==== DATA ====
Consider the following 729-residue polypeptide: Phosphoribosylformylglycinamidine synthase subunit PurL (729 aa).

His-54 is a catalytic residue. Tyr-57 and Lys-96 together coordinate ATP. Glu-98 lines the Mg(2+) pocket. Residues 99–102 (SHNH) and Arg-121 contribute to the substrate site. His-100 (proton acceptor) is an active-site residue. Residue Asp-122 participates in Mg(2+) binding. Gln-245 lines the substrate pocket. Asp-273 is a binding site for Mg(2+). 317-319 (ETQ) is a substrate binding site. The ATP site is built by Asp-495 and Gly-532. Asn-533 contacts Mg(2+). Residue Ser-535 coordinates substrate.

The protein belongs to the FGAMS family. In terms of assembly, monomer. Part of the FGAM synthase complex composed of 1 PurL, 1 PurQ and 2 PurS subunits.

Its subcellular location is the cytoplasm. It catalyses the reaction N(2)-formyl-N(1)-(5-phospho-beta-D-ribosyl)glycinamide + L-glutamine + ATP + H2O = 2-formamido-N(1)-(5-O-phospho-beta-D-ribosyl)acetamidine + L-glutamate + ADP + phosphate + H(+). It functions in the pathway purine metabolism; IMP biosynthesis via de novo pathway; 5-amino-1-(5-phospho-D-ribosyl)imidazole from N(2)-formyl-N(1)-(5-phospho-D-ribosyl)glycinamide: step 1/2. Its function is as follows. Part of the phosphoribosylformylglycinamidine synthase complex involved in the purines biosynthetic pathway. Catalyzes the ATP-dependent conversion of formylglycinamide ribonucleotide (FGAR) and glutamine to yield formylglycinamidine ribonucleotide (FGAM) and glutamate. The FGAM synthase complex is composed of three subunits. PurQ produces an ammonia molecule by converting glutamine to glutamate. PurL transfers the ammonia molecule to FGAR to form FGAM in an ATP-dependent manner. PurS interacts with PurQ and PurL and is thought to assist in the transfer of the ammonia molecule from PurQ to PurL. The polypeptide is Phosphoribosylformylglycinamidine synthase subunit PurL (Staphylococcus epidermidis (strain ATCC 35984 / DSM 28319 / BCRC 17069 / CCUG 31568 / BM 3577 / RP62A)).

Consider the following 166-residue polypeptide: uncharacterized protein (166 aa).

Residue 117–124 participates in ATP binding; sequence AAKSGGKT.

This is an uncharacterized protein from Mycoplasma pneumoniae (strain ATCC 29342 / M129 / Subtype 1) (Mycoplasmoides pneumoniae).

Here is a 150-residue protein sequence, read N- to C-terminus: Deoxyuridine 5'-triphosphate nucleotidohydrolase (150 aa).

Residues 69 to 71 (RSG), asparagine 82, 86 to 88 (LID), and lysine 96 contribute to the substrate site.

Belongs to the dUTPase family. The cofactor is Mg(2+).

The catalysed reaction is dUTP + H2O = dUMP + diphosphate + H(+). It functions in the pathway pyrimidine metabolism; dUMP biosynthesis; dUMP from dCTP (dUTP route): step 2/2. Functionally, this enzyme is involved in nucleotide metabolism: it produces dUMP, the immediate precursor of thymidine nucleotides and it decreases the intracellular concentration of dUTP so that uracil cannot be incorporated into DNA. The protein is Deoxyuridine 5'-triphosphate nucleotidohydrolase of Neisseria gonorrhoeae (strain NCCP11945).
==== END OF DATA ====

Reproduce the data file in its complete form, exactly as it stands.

Consider the following 729-residue polypeptide: Phosphoribosylformylglycinamidine synthase subunit PurL (729 aa).

His-54 is a catalytic residue. Tyr-57 and Lys-96 together coordinate ATP. Glu-98 lines the Mg(2+) pocket. Residues 99–102 (SHNH) and Arg-121 contribute to the substrate site. His-100 (proton acceptor) is an active-site residue. Residue Asp-122 participates in Mg(2+) binding. Gln-245 lines the substrate pocket. Asp-273 is a binding site for Mg(2+). 317-319 (ETQ) is a substrate binding site. The ATP site is built by Asp-495 and Gly-532. Asn-533 contacts Mg(2+). Residue Ser-535 coordinates substrate.

The protein belongs to the FGAMS family. In terms of assembly, monomer. Part of the FGAM synthase complex composed of 1 PurL, 1 PurQ and 2 PurS subunits.

Its subcellular location is the cytoplasm. It catalyses the reaction N(2)-formyl-N(1)-(5-phospho-beta-D-ribosyl)glycinamide + L-glutamine + ATP + H2O = 2-formamido-N(1)-(5-O-phospho-beta-D-ribosyl)acetamidine + L-glutamate + ADP + phosphate + H(+). It functions in the pathway purine metabolism; IMP biosynthesis via de novo pathway; 5-amino-1-(5-phospho-D-ribosyl)imidazole from N(2)-formyl-N(1)-(5-phospho-D-ribosyl)glycinamide: step 1/2. Its function is as follows. Part of the phosphoribosylformylglycinamidine synthase complex involved in the purines biosynthetic pathway. Catalyzes the ATP-dependent conversion of formylglycinamide ribonucleotide (FGAR) and glutamine to yield formylglycinamidine ribonucleotide (FGAM) and glutamate. The FGAM synthase complex is composed of three subunits. PurQ produces an ammonia molecule by converting glutamine to glutamate. PurL transfers the ammonia molecule to FGAR to form FGAM in an ATP-dependent manner. PurS interacts with PurQ and PurL and is thought to assist in the transfer of the ammonia molecule from PurQ to PurL. The polypeptide is Phosphoribosylformylglycinamidine synthase subunit PurL (Staphylococcus epidermidis (strain ATCC 35984 / DSM 28319 / BCRC 17069 / CCUG 31568 / BM 3577 / RP62A)).

Consider the following 166-residue polypeptide: uncharacterized protein (166 aa).

Residue 117–124 participates in ATP binding; sequence AAKSGGKT.

This is an uncharacterized protein from Mycoplasma pneumoniae (strain ATCC 29342 / M129 / Subtype 1) (Mycoplasmoides pneumoniae).

Here is a 150-residue protein sequence, read N- to C-terminus: Deoxyuridine 5'-triphosphate nucleotidohydrolase (150 aa).

Residues 69 to 71 (RSG), asparagine 82, 86 to 88 (LID), and lysine 96 contribute to the substrate site.

Belongs to the dUTPase family. The cofactor is Mg(2+).

The catalysed reaction is dUTP + H2O = dUMP + diphosphate + H(+). It functions in the pathway pyrimidine metabolism; dUMP biosynthesis; dUMP from dCTP (dUTP route): step 2/2. Functionally, this enzyme is involved in nucleotide metabolism: it produces dUMP, the immediate precursor of thymidine nucleotides and it decreases the intracellular concentration of dUTP so that uracil cannot be incorporated into DNA. The protein is Deoxyuridine 5'-triphosphate nucleotidohydrolase of Neisseria gonorrhoeae (strain NCCP11945).